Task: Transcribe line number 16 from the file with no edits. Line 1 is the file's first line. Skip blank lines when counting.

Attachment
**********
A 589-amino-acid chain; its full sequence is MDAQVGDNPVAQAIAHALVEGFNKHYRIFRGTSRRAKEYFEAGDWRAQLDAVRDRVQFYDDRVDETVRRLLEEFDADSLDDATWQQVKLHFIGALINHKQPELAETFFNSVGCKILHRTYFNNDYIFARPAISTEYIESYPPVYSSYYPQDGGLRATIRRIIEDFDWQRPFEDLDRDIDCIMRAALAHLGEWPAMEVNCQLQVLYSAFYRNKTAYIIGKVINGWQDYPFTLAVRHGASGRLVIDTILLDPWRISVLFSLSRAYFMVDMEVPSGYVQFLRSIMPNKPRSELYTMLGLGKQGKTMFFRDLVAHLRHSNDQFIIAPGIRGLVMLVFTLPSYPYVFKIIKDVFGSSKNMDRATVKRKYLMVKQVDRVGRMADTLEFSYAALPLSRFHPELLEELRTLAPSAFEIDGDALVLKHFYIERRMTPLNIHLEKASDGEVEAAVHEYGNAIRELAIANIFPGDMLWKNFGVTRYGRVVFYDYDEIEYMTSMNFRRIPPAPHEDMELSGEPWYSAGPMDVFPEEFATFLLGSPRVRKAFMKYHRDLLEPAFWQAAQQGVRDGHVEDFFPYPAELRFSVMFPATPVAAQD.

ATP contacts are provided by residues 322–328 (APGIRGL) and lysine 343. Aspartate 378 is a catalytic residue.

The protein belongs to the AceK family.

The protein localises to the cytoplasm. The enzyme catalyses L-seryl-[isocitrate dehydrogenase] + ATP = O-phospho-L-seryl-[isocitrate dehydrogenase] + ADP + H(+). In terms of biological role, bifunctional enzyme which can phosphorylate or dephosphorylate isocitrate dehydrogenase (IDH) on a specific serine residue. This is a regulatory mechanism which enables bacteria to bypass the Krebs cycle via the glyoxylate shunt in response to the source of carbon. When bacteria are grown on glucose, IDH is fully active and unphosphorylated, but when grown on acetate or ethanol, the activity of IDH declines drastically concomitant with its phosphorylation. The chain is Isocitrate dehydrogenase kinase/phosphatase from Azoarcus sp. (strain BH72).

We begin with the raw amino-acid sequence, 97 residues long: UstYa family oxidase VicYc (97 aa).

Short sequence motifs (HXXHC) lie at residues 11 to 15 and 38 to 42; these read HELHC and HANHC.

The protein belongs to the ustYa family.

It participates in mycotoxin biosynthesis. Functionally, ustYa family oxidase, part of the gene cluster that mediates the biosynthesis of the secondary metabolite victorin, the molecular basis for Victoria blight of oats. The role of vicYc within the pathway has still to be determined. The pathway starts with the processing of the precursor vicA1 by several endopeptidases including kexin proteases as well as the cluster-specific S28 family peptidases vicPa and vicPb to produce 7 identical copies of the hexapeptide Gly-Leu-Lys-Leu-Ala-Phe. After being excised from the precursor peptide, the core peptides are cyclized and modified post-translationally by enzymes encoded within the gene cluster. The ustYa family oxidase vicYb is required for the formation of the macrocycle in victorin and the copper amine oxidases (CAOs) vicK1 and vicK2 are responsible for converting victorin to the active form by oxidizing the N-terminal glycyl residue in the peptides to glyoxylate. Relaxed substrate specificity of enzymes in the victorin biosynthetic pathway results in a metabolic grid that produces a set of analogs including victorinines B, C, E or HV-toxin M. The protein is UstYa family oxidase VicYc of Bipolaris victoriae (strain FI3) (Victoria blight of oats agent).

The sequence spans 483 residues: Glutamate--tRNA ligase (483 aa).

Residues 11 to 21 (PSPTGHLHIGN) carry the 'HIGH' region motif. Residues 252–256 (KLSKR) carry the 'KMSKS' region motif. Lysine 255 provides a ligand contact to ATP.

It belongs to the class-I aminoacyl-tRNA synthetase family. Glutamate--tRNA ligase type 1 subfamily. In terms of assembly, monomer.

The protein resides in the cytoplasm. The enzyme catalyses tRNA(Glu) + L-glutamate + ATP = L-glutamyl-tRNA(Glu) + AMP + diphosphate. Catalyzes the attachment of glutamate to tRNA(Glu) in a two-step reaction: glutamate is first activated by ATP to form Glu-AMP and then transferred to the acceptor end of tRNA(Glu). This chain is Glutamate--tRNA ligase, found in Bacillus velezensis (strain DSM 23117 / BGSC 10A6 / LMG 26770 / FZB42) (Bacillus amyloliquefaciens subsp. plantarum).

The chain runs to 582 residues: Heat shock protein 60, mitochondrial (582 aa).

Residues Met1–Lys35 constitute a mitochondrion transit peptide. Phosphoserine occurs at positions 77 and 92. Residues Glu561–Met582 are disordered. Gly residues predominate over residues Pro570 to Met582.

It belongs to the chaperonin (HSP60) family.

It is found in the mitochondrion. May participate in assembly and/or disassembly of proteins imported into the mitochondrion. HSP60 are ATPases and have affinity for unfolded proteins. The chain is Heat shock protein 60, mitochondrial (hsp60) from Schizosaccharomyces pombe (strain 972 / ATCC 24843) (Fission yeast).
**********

It is found in the mitochondrion. May participate in assembly and/or disassembly of proteins imported into the mitochondrion. HSP60 are ATPases and have affinity for unfolded proteins. The chain is Heat shock protein 60, mitochondrial (hsp60) from Schizosaccharomyces pombe (strain 972 / ATCC 24843) (Fission yeast).